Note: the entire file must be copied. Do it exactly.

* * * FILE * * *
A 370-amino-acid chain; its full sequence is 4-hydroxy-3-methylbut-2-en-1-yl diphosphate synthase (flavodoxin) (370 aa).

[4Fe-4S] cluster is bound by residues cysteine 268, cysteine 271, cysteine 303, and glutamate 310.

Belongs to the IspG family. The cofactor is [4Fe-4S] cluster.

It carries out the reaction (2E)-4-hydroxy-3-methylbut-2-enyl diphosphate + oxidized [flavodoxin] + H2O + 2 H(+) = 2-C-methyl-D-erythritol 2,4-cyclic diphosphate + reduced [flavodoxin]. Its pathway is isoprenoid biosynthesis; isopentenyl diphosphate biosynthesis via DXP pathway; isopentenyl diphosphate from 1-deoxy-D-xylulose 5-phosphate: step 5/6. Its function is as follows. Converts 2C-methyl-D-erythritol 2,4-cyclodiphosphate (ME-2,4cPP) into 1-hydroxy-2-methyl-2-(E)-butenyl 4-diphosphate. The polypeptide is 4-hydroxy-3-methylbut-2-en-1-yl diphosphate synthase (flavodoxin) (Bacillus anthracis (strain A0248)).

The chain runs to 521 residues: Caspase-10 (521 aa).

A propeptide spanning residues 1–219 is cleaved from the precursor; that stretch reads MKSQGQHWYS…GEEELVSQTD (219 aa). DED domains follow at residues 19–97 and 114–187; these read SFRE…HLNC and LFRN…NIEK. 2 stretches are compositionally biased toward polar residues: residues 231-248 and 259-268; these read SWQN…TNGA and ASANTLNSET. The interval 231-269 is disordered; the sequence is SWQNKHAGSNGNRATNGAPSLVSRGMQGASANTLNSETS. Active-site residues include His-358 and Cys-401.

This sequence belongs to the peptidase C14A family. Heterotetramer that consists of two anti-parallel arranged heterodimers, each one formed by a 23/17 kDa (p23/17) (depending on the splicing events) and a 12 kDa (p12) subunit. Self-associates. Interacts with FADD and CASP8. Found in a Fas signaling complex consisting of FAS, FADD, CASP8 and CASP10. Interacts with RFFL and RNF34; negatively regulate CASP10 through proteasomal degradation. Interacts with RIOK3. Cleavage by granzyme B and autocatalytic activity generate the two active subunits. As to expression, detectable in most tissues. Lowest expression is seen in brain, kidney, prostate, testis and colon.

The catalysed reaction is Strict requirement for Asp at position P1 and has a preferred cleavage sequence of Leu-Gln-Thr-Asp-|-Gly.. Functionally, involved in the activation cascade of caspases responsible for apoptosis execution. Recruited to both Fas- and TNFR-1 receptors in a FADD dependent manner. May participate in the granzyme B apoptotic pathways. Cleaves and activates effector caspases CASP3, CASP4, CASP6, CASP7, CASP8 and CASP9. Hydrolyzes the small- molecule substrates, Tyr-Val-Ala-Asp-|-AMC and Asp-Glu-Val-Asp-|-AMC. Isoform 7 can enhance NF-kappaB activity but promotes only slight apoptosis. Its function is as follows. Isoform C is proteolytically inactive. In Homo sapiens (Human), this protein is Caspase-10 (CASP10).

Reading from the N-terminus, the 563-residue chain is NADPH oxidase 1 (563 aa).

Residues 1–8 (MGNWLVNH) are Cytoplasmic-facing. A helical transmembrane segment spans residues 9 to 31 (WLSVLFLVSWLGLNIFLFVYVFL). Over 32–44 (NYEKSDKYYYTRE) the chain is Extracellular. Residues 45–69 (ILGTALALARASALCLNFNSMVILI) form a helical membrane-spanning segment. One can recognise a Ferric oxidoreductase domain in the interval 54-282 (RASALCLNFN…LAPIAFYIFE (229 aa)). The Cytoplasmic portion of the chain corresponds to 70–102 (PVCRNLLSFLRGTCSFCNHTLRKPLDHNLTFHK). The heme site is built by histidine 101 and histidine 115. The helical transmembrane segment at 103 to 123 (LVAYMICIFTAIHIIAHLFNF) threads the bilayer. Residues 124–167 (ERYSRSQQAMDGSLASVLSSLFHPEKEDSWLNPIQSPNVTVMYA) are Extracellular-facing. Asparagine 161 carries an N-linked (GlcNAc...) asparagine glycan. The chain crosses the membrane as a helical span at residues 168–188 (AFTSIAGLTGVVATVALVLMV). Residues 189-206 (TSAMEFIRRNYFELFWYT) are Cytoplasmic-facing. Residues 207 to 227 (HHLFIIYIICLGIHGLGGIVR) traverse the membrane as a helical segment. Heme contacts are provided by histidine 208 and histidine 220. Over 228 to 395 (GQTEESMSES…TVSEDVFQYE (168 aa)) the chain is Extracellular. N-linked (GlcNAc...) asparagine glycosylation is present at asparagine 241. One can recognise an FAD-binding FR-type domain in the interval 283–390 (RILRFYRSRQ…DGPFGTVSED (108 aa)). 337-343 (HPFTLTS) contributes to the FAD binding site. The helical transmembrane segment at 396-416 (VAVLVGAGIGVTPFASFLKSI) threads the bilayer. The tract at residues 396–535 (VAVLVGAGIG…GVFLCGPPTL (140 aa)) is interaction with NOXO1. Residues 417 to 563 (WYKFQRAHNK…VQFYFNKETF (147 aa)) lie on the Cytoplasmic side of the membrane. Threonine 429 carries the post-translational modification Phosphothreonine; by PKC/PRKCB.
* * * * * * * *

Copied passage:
A 370-amino-acid chain; its full sequence is 4-hydroxy-3-methylbut-2-en-1-yl diphosphate synthase (flavodoxin) (370 aa).

[4Fe-4S] cluster is bound by residues cysteine 268, cysteine 271, cysteine 303, and glutamate 310.

Belongs to the IspG family. The cofactor is [4Fe-4S] cluster.

It carries out the reaction (2E)-4-hydroxy-3-methylbut-2-enyl diphosphate + oxidized [flavodoxin] + H2O + 2 H(+) = 2-C-methyl-D-erythritol 2,4-cyclic diphosphate + reduced [flavodoxin]. Its pathway is isoprenoid biosynthesis; isopentenyl diphosphate biosynthesis via DXP pathway; isopentenyl diphosphate from 1-deoxy-D-xylulose 5-phosphate: step 5/6. Its function is as follows. Converts 2C-methyl-D-erythritol 2,4-cyclodiphosphate (ME-2,4cPP) into 1-hydroxy-2-methyl-2-(E)-butenyl 4-diphosphate. The polypeptide is 4-hydroxy-3-methylbut-2-en-1-yl diphosphate synthase (flavodoxin) (Bacillus anthracis (strain A0248)).

The chain runs to 521 residues: Caspase-10 (521 aa).

A propeptide spanning residues 1–219 is cleaved from the precursor; that stretch reads MKSQGQHWYS…GEEELVSQTD (219 aa). DED domains follow at residues 19–97 and 114–187; these read SFRE…HLNC and LFRN…NIEK. 2 stretches are compositionally biased toward polar residues: residues 231-248 and 259-268; these read SWQN…TNGA and ASANTLNSET. The interval 231-269 is disordered; the sequence is SWQNKHAGSNGNRATNGAPSLVSRGMQGASANTLNSETS. Active-site residues include His-358 and Cys-401.

This sequence belongs to the peptidase C14A family. Heterotetramer that consists of two anti-parallel arranged heterodimers, each one formed by a 23/17 kDa (p23/17) (depending on the splicing events) and a 12 kDa (p12) subunit. Self-associates. Interacts with FADD and CASP8. Found in a Fas signaling complex consisting of FAS, FADD, CASP8 and CASP10. Interacts with RFFL and RNF34; negatively regulate CASP10 through proteasomal degradation. Interacts with RIOK3. Cleavage by granzyme B and autocatalytic activity generate the two active subunits. As to expression, detectable in most tissues. Lowest expression is seen in brain, kidney, prostate, testis and colon.

The catalysed reaction is Strict requirement for Asp at position P1 and has a preferred cleavage sequence of Leu-Gln-Thr-Asp-|-Gly.. Functionally, involved in the activation cascade of caspases responsible for apoptosis execution. Recruited to both Fas- and TNFR-1 receptors in a FADD dependent manner. May participate in the granzyme B apoptotic pathways. Cleaves and activates effector caspases CASP3, CASP4, CASP6, CASP7, CASP8 and CASP9. Hydrolyzes the small- molecule substrates, Tyr-Val-Ala-Asp-|-AMC and Asp-Glu-Val-Asp-|-AMC. Isoform 7 can enhance NF-kappaB activity but promotes only slight apoptosis. Its function is as follows. Isoform C is proteolytically inactive. In Homo sapiens (Human), this protein is Caspase-10 (CASP10).

Reading from the N-terminus, the 563-residue chain is NADPH oxidase 1 (563 aa).

Residues 1–8 (MGNWLVNH) are Cytoplasmic-facing. A helical transmembrane segment spans residues 9 to 31 (WLSVLFLVSWLGLNIFLFVYVFL). Over 32–44 (NYEKSDKYYYTRE) the chain is Extracellular. Residues 45–69 (ILGTALALARASALCLNFNSMVILI) form a helical membrane-spanning segment. One can recognise a Ferric oxidoreductase domain in the interval 54-282 (RASALCLNFN…LAPIAFYIFE (229 aa)). The Cytoplasmic portion of the chain corresponds to 70–102 (PVCRNLLSFLRGTCSFCNHTLRKPLDHNLTFHK). The heme site is built by histidine 101 and histidine 115. The helical transmembrane segment at 103 to 123 (LVAYMICIFTAIHIIAHLFNF) threads the bilayer. Residues 124–167 (ERYSRSQQAMDGSLASVLSSLFHPEKEDSWLNPIQSPNVTVMYA) are Extracellular-facing. Asparagine 161 carries an N-linked (GlcNAc...) asparagine glycan. The chain crosses the membrane as a helical span at residues 168–188 (AFTSIAGLTGVVATVALVLMV). Residues 189-206 (TSAMEFIRRNYFELFWYT) are Cytoplasmic-facing. Residues 207 to 227 (HHLFIIYIICLGIHGLGGIVR) traverse the membrane as a helical segment. Heme contacts are provided by histidine 208 and histidine 220. Over 228 to 395 (GQTEESMSES…TVSEDVFQYE (168 aa)) the chain is Extracellular. N-linked (GlcNAc...) asparagine glycosylation is present at asparagine 241. One can recognise an FAD-binding FR-type domain in the interval 283–390 (RILRFYRSRQ…DGPFGTVSED (108 aa)). 337-343 (HPFTLTS) contributes to the FAD binding site. The helical transmembrane segment at 396-416 (VAVLVGAGIGVTPFASFLKSI) threads the bilayer. The tract at residues 396–535 (VAVLVGAGIG…GVFLCGPPTL (140 aa)) is interaction with NOXO1. Residues 417 to 563 (WYKFQRAHNK…VQFYFNKETF (147 aa)) lie on the Cytoplasmic side of the membrane. Threonine 429 carries the post-translational modification Phosphothreonine; by PKC/PRKCB.